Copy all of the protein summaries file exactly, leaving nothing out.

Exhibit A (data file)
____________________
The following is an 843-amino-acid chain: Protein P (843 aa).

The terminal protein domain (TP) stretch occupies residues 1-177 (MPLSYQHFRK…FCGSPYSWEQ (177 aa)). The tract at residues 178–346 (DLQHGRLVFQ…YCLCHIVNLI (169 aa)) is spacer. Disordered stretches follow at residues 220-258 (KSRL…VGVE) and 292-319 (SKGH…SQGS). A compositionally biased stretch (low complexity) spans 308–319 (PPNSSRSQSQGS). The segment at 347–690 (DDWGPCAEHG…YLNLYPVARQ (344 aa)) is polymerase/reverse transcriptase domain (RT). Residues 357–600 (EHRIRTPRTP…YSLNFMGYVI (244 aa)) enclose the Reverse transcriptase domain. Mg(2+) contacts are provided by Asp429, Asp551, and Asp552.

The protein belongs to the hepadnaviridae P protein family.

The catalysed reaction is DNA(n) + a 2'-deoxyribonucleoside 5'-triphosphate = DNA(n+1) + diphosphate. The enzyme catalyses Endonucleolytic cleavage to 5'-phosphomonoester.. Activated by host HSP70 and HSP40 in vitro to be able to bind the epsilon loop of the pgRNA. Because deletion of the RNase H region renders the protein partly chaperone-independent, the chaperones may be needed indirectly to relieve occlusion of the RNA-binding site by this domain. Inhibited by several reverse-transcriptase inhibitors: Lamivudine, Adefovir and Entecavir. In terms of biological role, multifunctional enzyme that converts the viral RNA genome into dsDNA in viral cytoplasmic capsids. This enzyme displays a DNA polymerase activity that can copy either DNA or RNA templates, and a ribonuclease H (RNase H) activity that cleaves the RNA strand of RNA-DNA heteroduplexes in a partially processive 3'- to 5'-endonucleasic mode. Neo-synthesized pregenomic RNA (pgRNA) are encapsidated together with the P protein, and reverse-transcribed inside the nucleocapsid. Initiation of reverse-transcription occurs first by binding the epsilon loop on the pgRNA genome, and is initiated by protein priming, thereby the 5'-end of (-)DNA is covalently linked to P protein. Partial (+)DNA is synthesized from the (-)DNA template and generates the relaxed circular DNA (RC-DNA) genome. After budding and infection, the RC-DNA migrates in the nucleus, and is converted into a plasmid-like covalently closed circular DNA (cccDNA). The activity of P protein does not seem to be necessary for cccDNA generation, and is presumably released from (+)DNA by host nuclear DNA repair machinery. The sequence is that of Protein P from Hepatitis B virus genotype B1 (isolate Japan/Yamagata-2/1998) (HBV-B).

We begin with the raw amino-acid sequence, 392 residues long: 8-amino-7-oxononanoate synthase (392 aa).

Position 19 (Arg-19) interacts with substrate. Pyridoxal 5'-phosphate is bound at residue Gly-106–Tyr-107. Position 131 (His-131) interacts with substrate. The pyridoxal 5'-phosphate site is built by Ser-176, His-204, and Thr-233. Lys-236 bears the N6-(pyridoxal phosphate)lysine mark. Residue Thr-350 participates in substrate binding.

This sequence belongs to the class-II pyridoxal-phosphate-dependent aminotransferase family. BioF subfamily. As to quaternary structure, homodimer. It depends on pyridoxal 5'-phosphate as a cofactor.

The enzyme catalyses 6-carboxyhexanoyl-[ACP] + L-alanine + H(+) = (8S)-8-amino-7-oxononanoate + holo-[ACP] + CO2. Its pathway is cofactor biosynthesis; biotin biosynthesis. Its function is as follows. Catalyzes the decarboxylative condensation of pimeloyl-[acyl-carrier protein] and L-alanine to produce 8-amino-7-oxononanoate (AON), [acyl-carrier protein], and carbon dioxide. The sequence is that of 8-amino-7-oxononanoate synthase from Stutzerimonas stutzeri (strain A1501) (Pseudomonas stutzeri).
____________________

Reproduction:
The following is an 843-amino-acid chain: Protein P (843 aa).

The terminal protein domain (TP) stretch occupies residues 1-177 (MPLSYQHFRK…FCGSPYSWEQ (177 aa)). The tract at residues 178–346 (DLQHGRLVFQ…YCLCHIVNLI (169 aa)) is spacer. Disordered stretches follow at residues 220-258 (KSRL…VGVE) and 292-319 (SKGH…SQGS). A compositionally biased stretch (low complexity) spans 308–319 (PPNSSRSQSQGS). The segment at 347–690 (DDWGPCAEHG…YLNLYPVARQ (344 aa)) is polymerase/reverse transcriptase domain (RT). Residues 357–600 (EHRIRTPRTP…YSLNFMGYVI (244 aa)) enclose the Reverse transcriptase domain. Mg(2+) contacts are provided by Asp429, Asp551, and Asp552.

The protein belongs to the hepadnaviridae P protein family.

The catalysed reaction is DNA(n) + a 2'-deoxyribonucleoside 5'-triphosphate = DNA(n+1) + diphosphate. The enzyme catalyses Endonucleolytic cleavage to 5'-phosphomonoester.. Activated by host HSP70 and HSP40 in vitro to be able to bind the epsilon loop of the pgRNA. Because deletion of the RNase H region renders the protein partly chaperone-independent, the chaperones may be needed indirectly to relieve occlusion of the RNA-binding site by this domain. Inhibited by several reverse-transcriptase inhibitors: Lamivudine, Adefovir and Entecavir. In terms of biological role, multifunctional enzyme that converts the viral RNA genome into dsDNA in viral cytoplasmic capsids. This enzyme displays a DNA polymerase activity that can copy either DNA or RNA templates, and a ribonuclease H (RNase H) activity that cleaves the RNA strand of RNA-DNA heteroduplexes in a partially processive 3'- to 5'-endonucleasic mode. Neo-synthesized pregenomic RNA (pgRNA) are encapsidated together with the P protein, and reverse-transcribed inside the nucleocapsid. Initiation of reverse-transcription occurs first by binding the epsilon loop on the pgRNA genome, and is initiated by protein priming, thereby the 5'-end of (-)DNA is covalently linked to P protein. Partial (+)DNA is synthesized from the (-)DNA template and generates the relaxed circular DNA (RC-DNA) genome. After budding and infection, the RC-DNA migrates in the nucleus, and is converted into a plasmid-like covalently closed circular DNA (cccDNA). The activity of P protein does not seem to be necessary for cccDNA generation, and is presumably released from (+)DNA by host nuclear DNA repair machinery. The sequence is that of Protein P from Hepatitis B virus genotype B1 (isolate Japan/Yamagata-2/1998) (HBV-B).

We begin with the raw amino-acid sequence, 392 residues long: 8-amino-7-oxononanoate synthase (392 aa).

Position 19 (Arg-19) interacts with substrate. Pyridoxal 5'-phosphate is bound at residue Gly-106–Tyr-107. Position 131 (His-131) interacts with substrate. The pyridoxal 5'-phosphate site is built by Ser-176, His-204, and Thr-233. Lys-236 bears the N6-(pyridoxal phosphate)lysine mark. Residue Thr-350 participates in substrate binding.

This sequence belongs to the class-II pyridoxal-phosphate-dependent aminotransferase family. BioF subfamily. As to quaternary structure, homodimer. It depends on pyridoxal 5'-phosphate as a cofactor.

The enzyme catalyses 6-carboxyhexanoyl-[ACP] + L-alanine + H(+) = (8S)-8-amino-7-oxononanoate + holo-[ACP] + CO2. Its pathway is cofactor biosynthesis; biotin biosynthesis. Its function is as follows. Catalyzes the decarboxylative condensation of pimeloyl-[acyl-carrier protein] and L-alanine to produce 8-amino-7-oxononanoate (AON), [acyl-carrier protein], and carbon dioxide. The sequence is that of 8-amino-7-oxononanoate synthase from Stutzerimonas stutzeri (strain A1501) (Pseudomonas stutzeri).